He served his clients with integrity and skill. He was a true friend to a small army of us. The fortunes of Cooperstown and the region brightened the day he and his Karen arrived. He was a gift to us, a blessing.
Tom Morgan and Erna Morgan McReynolds
It was a blessing to know Robert B. Schlather — attorney, accountant, non-profit leader, and community champion. His generous spirit and mentorship helped many area organizations thrive, and his lifetime’s work benefited our quality of life.
Knowledgeable and invested, Bob’s commitment to Otsego County carried through to Pathfinder Village, where he supported fundraisers, provided legal services, and hosted workshops on estate planning. He listened to the heartfelt stories of Pathfinder families; he counseled them about guardianship and financial arrangements, essential steps that have helped people with intellectual disabilities achieve rewarding, independent lives.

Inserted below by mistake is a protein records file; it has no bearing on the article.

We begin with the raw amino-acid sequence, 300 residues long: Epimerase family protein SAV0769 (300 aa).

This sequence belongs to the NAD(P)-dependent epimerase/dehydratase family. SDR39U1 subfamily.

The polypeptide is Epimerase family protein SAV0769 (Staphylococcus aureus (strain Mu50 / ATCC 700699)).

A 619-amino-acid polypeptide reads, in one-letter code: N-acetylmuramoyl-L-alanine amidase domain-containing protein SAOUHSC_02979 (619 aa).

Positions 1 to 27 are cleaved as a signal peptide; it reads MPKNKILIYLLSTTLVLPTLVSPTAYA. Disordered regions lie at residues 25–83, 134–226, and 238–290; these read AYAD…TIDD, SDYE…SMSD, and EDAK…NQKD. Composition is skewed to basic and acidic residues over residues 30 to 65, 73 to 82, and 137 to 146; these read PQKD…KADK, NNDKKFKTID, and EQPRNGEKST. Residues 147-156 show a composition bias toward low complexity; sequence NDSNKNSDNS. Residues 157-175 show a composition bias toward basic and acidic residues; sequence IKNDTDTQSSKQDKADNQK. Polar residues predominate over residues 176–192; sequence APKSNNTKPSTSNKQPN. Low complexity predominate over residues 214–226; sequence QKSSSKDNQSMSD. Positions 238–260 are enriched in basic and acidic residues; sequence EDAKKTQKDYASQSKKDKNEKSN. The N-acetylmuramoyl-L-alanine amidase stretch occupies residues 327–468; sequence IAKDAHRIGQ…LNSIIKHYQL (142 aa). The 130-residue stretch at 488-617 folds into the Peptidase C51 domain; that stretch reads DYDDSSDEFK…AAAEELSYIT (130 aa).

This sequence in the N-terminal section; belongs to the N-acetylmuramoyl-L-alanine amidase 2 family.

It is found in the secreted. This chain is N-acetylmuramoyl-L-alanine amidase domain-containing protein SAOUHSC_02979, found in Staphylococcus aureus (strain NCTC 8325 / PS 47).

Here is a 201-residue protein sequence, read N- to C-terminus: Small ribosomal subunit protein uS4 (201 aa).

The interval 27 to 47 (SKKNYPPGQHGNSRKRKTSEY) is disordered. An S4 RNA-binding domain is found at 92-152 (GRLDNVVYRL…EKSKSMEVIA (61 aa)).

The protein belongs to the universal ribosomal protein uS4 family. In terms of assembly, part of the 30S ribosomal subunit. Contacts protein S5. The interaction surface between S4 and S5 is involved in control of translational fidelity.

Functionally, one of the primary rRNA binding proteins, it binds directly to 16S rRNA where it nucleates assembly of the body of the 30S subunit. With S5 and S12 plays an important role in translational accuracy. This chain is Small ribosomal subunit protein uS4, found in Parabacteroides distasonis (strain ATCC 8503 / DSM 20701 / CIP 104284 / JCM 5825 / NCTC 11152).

Our sincere condolences go to Bob’s friends and family; we will remember his legacy of altruism and his lifelong dedication to community service.
Paul C. Landers
A member of the College’s Board of Trustees from 2000-2009, Bob served as Board vice chair, treasurer, and Audit & Compliance Committee chair. He also lent his keen insights and professional expertise to nine other Board committees, ranging from Education to Finance, Student Life to Governance, and Enrollment to Facilities.
Bob and his wife, Karen, generously supported Hartwick, most often making unrestricted gifts that enable the College to adapt and innovate.
The Hartwick College Community
Bob was a founding member of the Catskill Area Hospice and Palliative Care Foundation Board. He served as its Chair until 2021. Bob was deeply committed to making sure hospice care was available to our community. His contributions to CAHPC, now Helios Care, helped advance the mission of our organization and we are grateful for his commitment. Our thoughts are with his family and friends.
President and CEO of Helios Care